What is Logos Reformed?

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Wouldn’t it be great to have all the power of Logos paired with a library of trusted resources that reflect your convictions and the standards of your theological tradition? That’s the idea behind Logos Reformed. The Reformed base packages are packed with great resources from the Reformed tradition.

 
 
 
 
 

Classics of the Reformation: old and new

The Reformed tradition has a rich theological history, and Logos Reformed contains works from the very beginning, such as Calvin’s Institutes and Commentaries. You’ll also find important modern works like Muller’s Post-Reformation Reformed Dogmatics. You’ll get Warfield, Vos, Boston, Owen, Bavinck, and Edwards, too! Plus much, much more.

The best of Logos 6, plus a library chosen for you

If you are Reformed, this product is designed for you. The powerful tools and features of Logos 6 like Atlas, Factbook, Timeline, Passage Guide (and many more!) work the same as in any base package—but Logos Reformed includes a library chosen to reflect the interests and convictions of the Reformed tradition. The Logos 6 Reformed base packages are the only products of their kind, anywhere. You can’t find  the specialized library of Reformed and Presbyterian theologians, commentators paired with the powerful features of Logos anywhere else.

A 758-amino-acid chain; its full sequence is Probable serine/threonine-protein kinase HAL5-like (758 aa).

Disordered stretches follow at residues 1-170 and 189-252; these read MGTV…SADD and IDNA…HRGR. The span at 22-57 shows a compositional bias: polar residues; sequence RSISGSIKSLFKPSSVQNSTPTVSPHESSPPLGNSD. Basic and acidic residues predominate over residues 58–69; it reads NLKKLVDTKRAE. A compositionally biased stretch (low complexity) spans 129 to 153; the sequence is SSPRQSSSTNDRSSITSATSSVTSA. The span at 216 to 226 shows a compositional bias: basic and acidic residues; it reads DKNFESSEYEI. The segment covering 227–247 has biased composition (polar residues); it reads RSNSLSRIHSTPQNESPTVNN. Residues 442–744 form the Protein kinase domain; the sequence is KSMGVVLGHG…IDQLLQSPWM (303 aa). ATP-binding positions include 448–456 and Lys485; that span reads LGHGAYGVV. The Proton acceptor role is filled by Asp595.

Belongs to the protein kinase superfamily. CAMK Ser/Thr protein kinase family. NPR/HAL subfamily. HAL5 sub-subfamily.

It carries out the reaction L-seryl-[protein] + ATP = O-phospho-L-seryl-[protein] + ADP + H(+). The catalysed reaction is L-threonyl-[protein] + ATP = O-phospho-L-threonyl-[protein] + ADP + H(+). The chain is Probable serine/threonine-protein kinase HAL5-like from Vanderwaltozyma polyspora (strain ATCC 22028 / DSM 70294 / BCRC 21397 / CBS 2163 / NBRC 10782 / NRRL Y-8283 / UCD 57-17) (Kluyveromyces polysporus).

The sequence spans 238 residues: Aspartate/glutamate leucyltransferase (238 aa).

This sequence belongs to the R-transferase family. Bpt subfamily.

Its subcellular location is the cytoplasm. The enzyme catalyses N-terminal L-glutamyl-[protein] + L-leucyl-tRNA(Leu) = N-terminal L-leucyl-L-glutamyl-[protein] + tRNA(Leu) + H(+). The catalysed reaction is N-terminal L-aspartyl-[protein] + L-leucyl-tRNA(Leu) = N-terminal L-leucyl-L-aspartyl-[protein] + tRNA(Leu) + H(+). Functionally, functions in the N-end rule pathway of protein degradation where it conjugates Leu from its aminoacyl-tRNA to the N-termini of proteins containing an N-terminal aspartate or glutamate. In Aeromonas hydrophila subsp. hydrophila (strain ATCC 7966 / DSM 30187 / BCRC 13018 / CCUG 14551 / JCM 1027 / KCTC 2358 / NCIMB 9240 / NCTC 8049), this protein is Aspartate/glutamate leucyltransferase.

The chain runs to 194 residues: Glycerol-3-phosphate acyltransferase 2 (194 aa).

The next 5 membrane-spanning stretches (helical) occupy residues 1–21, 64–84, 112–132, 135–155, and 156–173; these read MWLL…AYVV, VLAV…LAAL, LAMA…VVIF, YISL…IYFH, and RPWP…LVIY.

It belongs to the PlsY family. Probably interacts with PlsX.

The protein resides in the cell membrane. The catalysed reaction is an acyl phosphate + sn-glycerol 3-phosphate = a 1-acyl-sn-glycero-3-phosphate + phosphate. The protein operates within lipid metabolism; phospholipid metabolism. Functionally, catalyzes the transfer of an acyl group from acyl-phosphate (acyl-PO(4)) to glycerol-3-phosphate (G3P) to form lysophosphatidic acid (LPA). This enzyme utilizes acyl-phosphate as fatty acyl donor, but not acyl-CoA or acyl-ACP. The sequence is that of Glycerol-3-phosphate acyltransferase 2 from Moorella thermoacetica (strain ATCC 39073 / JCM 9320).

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Discover which Reformed base package is right for you.

 

Comments

  1. "…a library of trusted resources that reflect your convictions, and the standards of your theological tradition…" I just attempted to send off a tweet concerning this publication, but am unsure of whether or not I was successful. So here is my comment on this base package. I have no doubt that it is an excellent product, I have not yet been disappointed by Logos; but I have a concern. Though I am not of the reformed tradition, I enjoy the works of many of the Scholars from this tradition. I once upon a time regularly read their journal (PRTJ). But as I noted above I have a concern, which is this – Is this an unwitting attempt at the promotion of division in the Body of Christ? Or, is this purely a business decision?

  2. I personally think that it's a business decision. As the Body of Christ is already divided amongst reformed, baptist, etc. camps. Logos seems to just be making a more affordable option for those of varying theological leanings to have more resources that they would enjoy. Because if you want reformed resources and you wanted a base package, without a reformed base packed you'd have to spend the money on a base package and then much more building up your reformed resources.
    While some could see it as "an unwitting attempt at the promotion of division in the Body of Christ," we must remember that Faithlife and Logos Bible Software are a business.